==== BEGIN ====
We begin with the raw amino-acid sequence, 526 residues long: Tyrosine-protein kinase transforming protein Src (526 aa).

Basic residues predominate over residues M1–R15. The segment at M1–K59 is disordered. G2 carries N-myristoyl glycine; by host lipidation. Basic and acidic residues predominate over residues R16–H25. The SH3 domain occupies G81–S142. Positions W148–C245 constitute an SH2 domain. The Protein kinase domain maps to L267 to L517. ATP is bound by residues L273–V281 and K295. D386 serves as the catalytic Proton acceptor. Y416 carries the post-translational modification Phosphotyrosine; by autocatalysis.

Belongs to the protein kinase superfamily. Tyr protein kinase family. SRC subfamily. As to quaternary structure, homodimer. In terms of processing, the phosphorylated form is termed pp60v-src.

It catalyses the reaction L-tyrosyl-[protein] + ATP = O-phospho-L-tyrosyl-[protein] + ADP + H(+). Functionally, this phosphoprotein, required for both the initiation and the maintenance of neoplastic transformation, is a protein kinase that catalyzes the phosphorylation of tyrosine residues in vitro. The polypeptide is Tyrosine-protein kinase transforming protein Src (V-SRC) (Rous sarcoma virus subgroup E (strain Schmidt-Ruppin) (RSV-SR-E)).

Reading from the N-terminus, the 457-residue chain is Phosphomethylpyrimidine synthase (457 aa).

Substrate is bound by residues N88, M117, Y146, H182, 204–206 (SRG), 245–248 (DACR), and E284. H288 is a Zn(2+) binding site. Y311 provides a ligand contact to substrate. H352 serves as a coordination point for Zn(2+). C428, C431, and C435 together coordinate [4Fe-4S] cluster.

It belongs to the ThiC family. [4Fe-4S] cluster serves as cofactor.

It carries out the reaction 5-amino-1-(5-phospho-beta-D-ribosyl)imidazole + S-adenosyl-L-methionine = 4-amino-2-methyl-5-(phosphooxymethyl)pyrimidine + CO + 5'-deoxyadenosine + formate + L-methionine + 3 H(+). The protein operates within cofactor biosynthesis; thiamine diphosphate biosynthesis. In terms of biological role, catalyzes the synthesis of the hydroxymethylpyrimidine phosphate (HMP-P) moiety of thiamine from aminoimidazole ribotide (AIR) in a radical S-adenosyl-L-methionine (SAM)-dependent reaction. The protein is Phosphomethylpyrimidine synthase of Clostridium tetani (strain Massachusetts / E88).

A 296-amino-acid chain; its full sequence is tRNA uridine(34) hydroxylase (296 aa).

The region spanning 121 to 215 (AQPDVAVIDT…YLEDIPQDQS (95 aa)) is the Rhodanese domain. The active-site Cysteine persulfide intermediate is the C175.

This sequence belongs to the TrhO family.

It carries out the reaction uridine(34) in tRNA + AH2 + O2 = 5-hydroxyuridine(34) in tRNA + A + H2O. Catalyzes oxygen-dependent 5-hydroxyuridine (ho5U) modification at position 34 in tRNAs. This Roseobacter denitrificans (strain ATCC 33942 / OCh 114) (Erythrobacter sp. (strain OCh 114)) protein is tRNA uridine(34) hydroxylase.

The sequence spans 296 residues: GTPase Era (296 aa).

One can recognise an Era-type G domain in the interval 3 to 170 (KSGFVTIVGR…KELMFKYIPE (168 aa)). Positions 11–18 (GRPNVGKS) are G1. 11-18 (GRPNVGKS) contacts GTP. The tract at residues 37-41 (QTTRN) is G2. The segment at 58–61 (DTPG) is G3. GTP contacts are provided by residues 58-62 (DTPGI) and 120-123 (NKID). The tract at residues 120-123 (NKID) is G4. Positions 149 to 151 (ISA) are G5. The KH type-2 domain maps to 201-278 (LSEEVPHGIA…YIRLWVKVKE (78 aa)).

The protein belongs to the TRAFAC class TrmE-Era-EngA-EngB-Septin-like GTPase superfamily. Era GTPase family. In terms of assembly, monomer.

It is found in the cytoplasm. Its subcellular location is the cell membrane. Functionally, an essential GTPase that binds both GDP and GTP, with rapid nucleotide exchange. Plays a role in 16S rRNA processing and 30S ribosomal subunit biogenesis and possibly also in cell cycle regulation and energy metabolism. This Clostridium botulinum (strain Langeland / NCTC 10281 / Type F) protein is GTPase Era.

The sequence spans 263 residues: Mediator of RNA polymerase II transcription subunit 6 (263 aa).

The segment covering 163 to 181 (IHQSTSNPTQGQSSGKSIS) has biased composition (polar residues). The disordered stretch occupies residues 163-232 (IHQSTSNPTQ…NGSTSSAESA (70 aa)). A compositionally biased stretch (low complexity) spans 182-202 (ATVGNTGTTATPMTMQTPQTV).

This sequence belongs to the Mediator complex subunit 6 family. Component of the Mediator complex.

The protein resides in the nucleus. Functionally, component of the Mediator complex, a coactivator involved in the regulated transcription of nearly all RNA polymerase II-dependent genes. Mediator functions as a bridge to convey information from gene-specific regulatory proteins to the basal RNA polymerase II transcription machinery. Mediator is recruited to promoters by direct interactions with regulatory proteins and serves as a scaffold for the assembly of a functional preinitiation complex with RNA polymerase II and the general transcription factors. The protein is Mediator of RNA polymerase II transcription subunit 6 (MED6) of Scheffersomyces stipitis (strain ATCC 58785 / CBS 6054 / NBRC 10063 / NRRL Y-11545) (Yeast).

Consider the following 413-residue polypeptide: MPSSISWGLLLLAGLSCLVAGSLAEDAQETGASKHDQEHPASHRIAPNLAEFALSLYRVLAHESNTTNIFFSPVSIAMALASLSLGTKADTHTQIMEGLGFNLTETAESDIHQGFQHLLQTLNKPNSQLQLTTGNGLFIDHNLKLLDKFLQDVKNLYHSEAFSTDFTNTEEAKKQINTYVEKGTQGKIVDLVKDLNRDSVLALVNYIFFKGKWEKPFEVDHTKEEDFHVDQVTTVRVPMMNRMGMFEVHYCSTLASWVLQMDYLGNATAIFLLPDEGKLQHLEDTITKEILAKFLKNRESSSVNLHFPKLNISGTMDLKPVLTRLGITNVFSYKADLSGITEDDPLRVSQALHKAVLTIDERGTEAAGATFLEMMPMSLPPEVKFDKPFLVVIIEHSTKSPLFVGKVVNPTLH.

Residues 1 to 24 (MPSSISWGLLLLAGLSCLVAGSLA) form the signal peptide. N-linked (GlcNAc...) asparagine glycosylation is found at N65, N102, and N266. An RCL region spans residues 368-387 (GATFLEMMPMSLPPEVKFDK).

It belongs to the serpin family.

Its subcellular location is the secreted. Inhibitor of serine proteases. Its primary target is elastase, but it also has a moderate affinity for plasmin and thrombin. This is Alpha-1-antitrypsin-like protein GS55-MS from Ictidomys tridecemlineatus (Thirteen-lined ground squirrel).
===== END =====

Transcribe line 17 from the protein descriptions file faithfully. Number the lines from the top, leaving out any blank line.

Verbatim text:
The sequence spans 263 residues: Mediator of RNA polymerase II transcription subunit 6 (263 aa).